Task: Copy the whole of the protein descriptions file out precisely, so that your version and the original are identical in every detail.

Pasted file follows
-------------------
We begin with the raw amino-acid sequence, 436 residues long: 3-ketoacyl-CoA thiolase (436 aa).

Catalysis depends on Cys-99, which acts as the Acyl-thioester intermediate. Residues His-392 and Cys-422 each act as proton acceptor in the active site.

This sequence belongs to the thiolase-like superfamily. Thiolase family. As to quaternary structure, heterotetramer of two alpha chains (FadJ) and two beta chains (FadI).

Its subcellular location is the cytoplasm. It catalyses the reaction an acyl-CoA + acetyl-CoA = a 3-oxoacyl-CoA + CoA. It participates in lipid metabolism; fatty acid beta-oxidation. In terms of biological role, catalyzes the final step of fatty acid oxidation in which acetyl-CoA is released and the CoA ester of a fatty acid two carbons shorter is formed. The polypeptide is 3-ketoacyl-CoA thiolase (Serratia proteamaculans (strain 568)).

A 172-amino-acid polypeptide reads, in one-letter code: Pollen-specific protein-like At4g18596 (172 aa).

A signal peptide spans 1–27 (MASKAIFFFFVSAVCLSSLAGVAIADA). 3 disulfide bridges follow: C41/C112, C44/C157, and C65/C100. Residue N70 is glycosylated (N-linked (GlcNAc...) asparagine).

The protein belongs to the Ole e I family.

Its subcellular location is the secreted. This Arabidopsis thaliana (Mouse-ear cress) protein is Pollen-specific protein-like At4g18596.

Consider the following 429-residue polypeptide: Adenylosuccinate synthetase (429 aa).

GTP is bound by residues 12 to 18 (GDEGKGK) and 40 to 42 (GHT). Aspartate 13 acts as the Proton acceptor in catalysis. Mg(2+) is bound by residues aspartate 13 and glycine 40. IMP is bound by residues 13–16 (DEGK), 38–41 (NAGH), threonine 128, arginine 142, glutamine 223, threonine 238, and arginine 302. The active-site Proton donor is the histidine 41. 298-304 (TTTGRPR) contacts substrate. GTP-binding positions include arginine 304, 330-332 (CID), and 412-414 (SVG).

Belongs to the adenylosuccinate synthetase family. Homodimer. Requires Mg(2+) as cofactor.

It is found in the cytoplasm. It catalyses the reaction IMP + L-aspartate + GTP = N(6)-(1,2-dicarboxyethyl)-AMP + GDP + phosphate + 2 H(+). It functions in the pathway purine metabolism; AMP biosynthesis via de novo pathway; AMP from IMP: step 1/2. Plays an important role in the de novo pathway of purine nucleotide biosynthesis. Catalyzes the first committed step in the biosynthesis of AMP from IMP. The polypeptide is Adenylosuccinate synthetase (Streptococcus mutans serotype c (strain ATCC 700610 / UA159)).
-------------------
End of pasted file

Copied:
We begin with the raw amino-acid sequence, 436 residues long: 3-ketoacyl-CoA thiolase (436 aa).

Catalysis depends on Cys-99, which acts as the Acyl-thioester intermediate. Residues His-392 and Cys-422 each act as proton acceptor in the active site.

This sequence belongs to the thiolase-like superfamily. Thiolase family. As to quaternary structure, heterotetramer of two alpha chains (FadJ) and two beta chains (FadI).

Its subcellular location is the cytoplasm. It catalyses the reaction an acyl-CoA + acetyl-CoA = a 3-oxoacyl-CoA + CoA. It participates in lipid metabolism; fatty acid beta-oxidation. In terms of biological role, catalyzes the final step of fatty acid oxidation in which acetyl-CoA is released and the CoA ester of a fatty acid two carbons shorter is formed. The polypeptide is 3-ketoacyl-CoA thiolase (Serratia proteamaculans (strain 568)).

A 172-amino-acid polypeptide reads, in one-letter code: Pollen-specific protein-like At4g18596 (172 aa).

A signal peptide spans 1–27 (MASKAIFFFFVSAVCLSSLAGVAIADA). 3 disulfide bridges follow: C41/C112, C44/C157, and C65/C100. Residue N70 is glycosylated (N-linked (GlcNAc...) asparagine).

The protein belongs to the Ole e I family.

Its subcellular location is the secreted. This Arabidopsis thaliana (Mouse-ear cress) protein is Pollen-specific protein-like At4g18596.

Consider the following 429-residue polypeptide: Adenylosuccinate synthetase (429 aa).

GTP is bound by residues 12 to 18 (GDEGKGK) and 40 to 42 (GHT). Aspartate 13 acts as the Proton acceptor in catalysis. Mg(2+) is bound by residues aspartate 13 and glycine 40. IMP is bound by residues 13–16 (DEGK), 38–41 (NAGH), threonine 128, arginine 142, glutamine 223, threonine 238, and arginine 302. The active-site Proton donor is the histidine 41. 298-304 (TTTGRPR) contacts substrate. GTP-binding positions include arginine 304, 330-332 (CID), and 412-414 (SVG).

Belongs to the adenylosuccinate synthetase family. Homodimer. Requires Mg(2+) as cofactor.

It is found in the cytoplasm. It catalyses the reaction IMP + L-aspartate + GTP = N(6)-(1,2-dicarboxyethyl)-AMP + GDP + phosphate + 2 H(+). It functions in the pathway purine metabolism; AMP biosynthesis via de novo pathway; AMP from IMP: step 1/2. Plays an important role in the de novo pathway of purine nucleotide biosynthesis. Catalyzes the first committed step in the biosynthesis of AMP from IMP. The polypeptide is Adenylosuccinate synthetase (Streptococcus mutans serotype c (strain ATCC 700610 / UA159)).